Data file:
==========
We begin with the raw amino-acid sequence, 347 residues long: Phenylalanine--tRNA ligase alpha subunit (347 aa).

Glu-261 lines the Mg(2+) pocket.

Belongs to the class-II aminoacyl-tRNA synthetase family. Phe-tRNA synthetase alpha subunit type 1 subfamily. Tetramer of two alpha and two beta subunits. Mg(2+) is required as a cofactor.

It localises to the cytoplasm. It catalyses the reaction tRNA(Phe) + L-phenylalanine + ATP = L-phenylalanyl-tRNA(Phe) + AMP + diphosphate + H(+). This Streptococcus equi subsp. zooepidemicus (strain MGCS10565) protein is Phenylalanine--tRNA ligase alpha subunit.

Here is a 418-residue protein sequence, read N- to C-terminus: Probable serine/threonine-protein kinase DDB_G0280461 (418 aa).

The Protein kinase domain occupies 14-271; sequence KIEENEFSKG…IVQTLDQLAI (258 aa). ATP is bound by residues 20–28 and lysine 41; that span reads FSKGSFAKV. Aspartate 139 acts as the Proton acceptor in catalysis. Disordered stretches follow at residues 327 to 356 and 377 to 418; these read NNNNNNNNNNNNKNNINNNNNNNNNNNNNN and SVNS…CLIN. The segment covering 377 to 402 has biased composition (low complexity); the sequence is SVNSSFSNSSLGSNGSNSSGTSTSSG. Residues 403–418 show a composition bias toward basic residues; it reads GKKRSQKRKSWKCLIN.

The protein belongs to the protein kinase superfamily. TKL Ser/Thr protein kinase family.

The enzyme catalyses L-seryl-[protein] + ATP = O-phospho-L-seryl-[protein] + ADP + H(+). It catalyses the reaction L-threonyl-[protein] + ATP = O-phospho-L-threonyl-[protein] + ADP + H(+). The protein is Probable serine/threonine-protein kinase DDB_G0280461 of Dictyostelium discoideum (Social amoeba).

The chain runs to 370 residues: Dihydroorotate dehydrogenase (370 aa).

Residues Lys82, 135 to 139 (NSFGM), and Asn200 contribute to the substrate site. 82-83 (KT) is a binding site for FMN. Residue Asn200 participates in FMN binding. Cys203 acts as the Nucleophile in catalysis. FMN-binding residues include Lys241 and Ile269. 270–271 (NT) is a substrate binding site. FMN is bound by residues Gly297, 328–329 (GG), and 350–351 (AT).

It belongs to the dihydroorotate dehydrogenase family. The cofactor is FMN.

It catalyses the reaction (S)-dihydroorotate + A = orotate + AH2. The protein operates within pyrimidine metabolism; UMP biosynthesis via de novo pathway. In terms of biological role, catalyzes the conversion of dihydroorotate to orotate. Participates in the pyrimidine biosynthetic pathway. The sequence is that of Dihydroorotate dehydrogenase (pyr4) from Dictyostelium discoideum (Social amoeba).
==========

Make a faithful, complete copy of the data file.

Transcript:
We begin with the raw amino-acid sequence, 347 residues long: Phenylalanine--tRNA ligase alpha subunit (347 aa).

Glu-261 lines the Mg(2+) pocket.

Belongs to the class-II aminoacyl-tRNA synthetase family. Phe-tRNA synthetase alpha subunit type 1 subfamily. Tetramer of two alpha and two beta subunits. Mg(2+) is required as a cofactor.

It localises to the cytoplasm. It catalyses the reaction tRNA(Phe) + L-phenylalanine + ATP = L-phenylalanyl-tRNA(Phe) + AMP + diphosphate + H(+). This Streptococcus equi subsp. zooepidemicus (strain MGCS10565) protein is Phenylalanine--tRNA ligase alpha subunit.

Here is a 418-residue protein sequence, read N- to C-terminus: Probable serine/threonine-protein kinase DDB_G0280461 (418 aa).

The Protein kinase domain occupies 14-271; sequence KIEENEFSKG…IVQTLDQLAI (258 aa). ATP is bound by residues 20–28 and lysine 41; that span reads FSKGSFAKV. Aspartate 139 acts as the Proton acceptor in catalysis. Disordered stretches follow at residues 327 to 356 and 377 to 418; these read NNNNNNNNNNNNKNNINNNNNNNNNNNNNN and SVNS…CLIN. The segment covering 377 to 402 has biased composition (low complexity); the sequence is SVNSSFSNSSLGSNGSNSSGTSTSSG. Residues 403–418 show a composition bias toward basic residues; it reads GKKRSQKRKSWKCLIN.

The protein belongs to the protein kinase superfamily. TKL Ser/Thr protein kinase family.

The enzyme catalyses L-seryl-[protein] + ATP = O-phospho-L-seryl-[protein] + ADP + H(+). It catalyses the reaction L-threonyl-[protein] + ATP = O-phospho-L-threonyl-[protein] + ADP + H(+). The protein is Probable serine/threonine-protein kinase DDB_G0280461 of Dictyostelium discoideum (Social amoeba).

The chain runs to 370 residues: Dihydroorotate dehydrogenase (370 aa).

Residues Lys82, 135 to 139 (NSFGM), and Asn200 contribute to the substrate site. 82-83 (KT) is a binding site for FMN. Residue Asn200 participates in FMN binding. Cys203 acts as the Nucleophile in catalysis. FMN-binding residues include Lys241 and Ile269. 270–271 (NT) is a substrate binding site. FMN is bound by residues Gly297, 328–329 (GG), and 350–351 (AT).

It belongs to the dihydroorotate dehydrogenase family. The cofactor is FMN.

It catalyses the reaction (S)-dihydroorotate + A = orotate + AH2. The protein operates within pyrimidine metabolism; UMP biosynthesis via de novo pathway. In terms of biological role, catalyzes the conversion of dihydroorotate to orotate. Participates in the pyrimidine biosynthetic pathway. The sequence is that of Dihydroorotate dehydrogenase (pyr4) from Dictyostelium discoideum (Social amoeba).